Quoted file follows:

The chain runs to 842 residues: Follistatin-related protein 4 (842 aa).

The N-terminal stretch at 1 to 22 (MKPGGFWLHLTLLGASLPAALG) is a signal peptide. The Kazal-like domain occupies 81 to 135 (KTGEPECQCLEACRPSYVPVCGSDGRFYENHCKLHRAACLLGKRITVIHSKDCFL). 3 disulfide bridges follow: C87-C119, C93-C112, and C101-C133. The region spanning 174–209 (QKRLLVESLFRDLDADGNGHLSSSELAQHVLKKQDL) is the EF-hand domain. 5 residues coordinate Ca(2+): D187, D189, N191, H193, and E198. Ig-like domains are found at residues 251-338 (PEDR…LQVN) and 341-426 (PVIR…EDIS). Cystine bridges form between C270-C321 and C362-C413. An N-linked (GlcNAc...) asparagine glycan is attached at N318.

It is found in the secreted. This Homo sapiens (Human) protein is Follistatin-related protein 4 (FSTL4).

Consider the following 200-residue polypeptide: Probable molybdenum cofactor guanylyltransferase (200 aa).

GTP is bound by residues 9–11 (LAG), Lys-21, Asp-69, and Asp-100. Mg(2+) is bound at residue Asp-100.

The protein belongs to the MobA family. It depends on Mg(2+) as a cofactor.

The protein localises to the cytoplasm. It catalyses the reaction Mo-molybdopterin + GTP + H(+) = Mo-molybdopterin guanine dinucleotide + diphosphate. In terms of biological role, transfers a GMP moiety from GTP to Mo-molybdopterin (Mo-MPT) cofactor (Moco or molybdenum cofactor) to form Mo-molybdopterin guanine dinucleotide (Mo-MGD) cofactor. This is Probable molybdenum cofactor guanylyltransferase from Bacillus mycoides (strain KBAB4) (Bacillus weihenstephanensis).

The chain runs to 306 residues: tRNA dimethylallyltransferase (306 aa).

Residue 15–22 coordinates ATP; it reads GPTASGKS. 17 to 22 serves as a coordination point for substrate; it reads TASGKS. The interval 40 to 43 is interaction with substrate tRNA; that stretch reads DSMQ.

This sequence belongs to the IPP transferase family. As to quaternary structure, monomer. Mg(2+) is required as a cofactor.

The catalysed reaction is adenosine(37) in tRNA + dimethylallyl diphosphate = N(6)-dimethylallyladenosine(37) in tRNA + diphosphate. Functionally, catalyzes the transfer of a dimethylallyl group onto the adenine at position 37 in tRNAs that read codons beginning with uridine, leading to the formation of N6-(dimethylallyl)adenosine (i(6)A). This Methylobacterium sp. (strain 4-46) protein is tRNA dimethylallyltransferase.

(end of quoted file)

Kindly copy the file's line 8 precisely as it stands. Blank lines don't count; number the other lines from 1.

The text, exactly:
The chain runs to 306 residues: tRNA dimethylallyltransferase (306 aa).